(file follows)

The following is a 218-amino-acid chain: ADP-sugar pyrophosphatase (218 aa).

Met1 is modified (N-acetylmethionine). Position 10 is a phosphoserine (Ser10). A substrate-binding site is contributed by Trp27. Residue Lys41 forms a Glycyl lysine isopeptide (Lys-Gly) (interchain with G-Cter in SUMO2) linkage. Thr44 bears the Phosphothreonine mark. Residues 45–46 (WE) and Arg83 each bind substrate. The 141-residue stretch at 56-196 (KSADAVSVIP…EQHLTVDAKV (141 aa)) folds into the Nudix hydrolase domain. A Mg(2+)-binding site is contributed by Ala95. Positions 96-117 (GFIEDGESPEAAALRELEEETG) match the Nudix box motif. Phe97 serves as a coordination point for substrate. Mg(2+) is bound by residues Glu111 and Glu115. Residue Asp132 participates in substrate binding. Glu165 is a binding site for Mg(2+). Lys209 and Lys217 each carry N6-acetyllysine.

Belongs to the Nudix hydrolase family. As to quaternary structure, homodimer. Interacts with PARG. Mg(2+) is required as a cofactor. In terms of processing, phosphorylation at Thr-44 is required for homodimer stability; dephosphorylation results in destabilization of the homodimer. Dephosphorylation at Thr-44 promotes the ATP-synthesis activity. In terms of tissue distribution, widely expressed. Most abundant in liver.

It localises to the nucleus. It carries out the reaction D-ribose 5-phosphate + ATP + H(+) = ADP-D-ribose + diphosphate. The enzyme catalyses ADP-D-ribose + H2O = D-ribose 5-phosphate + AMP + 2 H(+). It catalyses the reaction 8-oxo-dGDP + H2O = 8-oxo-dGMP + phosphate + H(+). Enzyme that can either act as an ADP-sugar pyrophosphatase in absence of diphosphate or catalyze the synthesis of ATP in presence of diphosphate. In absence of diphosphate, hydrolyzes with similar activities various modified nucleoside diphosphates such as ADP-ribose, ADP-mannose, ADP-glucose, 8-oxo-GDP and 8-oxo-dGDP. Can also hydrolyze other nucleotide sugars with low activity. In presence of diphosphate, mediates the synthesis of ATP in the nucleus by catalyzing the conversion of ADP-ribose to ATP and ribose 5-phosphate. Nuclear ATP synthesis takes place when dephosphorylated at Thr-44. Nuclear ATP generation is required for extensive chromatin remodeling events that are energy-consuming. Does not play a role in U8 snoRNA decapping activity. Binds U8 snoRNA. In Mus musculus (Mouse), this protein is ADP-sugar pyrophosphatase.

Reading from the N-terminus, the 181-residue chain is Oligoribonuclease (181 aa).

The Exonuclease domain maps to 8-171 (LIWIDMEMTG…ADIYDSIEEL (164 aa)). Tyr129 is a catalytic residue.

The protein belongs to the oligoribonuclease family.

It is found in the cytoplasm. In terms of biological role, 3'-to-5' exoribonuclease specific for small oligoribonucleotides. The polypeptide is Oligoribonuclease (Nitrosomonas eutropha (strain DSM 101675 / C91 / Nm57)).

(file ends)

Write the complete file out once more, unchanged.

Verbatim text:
The following is a 218-amino-acid chain: ADP-sugar pyrophosphatase (218 aa).

Met1 is modified (N-acetylmethionine). Position 10 is a phosphoserine (Ser10). A substrate-binding site is contributed by Trp27. Residue Lys41 forms a Glycyl lysine isopeptide (Lys-Gly) (interchain with G-Cter in SUMO2) linkage. Thr44 bears the Phosphothreonine mark. Residues 45–46 (WE) and Arg83 each bind substrate. The 141-residue stretch at 56-196 (KSADAVSVIP…EQHLTVDAKV (141 aa)) folds into the Nudix hydrolase domain. A Mg(2+)-binding site is contributed by Ala95. Positions 96-117 (GFIEDGESPEAAALRELEEETG) match the Nudix box motif. Phe97 serves as a coordination point for substrate. Mg(2+) is bound by residues Glu111 and Glu115. Residue Asp132 participates in substrate binding. Glu165 is a binding site for Mg(2+). Lys209 and Lys217 each carry N6-acetyllysine.

Belongs to the Nudix hydrolase family. As to quaternary structure, homodimer. Interacts with PARG. Mg(2+) is required as a cofactor. In terms of processing, phosphorylation at Thr-44 is required for homodimer stability; dephosphorylation results in destabilization of the homodimer. Dephosphorylation at Thr-44 promotes the ATP-synthesis activity. In terms of tissue distribution, widely expressed. Most abundant in liver.

It localises to the nucleus. It carries out the reaction D-ribose 5-phosphate + ATP + H(+) = ADP-D-ribose + diphosphate. The enzyme catalyses ADP-D-ribose + H2O = D-ribose 5-phosphate + AMP + 2 H(+). It catalyses the reaction 8-oxo-dGDP + H2O = 8-oxo-dGMP + phosphate + H(+). Enzyme that can either act as an ADP-sugar pyrophosphatase in absence of diphosphate or catalyze the synthesis of ATP in presence of diphosphate. In absence of diphosphate, hydrolyzes with similar activities various modified nucleoside diphosphates such as ADP-ribose, ADP-mannose, ADP-glucose, 8-oxo-GDP and 8-oxo-dGDP. Can also hydrolyze other nucleotide sugars with low activity. In presence of diphosphate, mediates the synthesis of ATP in the nucleus by catalyzing the conversion of ADP-ribose to ATP and ribose 5-phosphate. Nuclear ATP synthesis takes place when dephosphorylated at Thr-44. Nuclear ATP generation is required for extensive chromatin remodeling events that are energy-consuming. Does not play a role in U8 snoRNA decapping activity. Binds U8 snoRNA. In Mus musculus (Mouse), this protein is ADP-sugar pyrophosphatase.

Reading from the N-terminus, the 181-residue chain is Oligoribonuclease (181 aa).

The Exonuclease domain maps to 8-171 (LIWIDMEMTG…ADIYDSIEEL (164 aa)). Tyr129 is a catalytic residue.

The protein belongs to the oligoribonuclease family.

It is found in the cytoplasm. In terms of biological role, 3'-to-5' exoribonuclease specific for small oligoribonucleotides. The polypeptide is Oligoribonuclease (Nitrosomonas eutropha (strain DSM 101675 / C91 / Nm57)).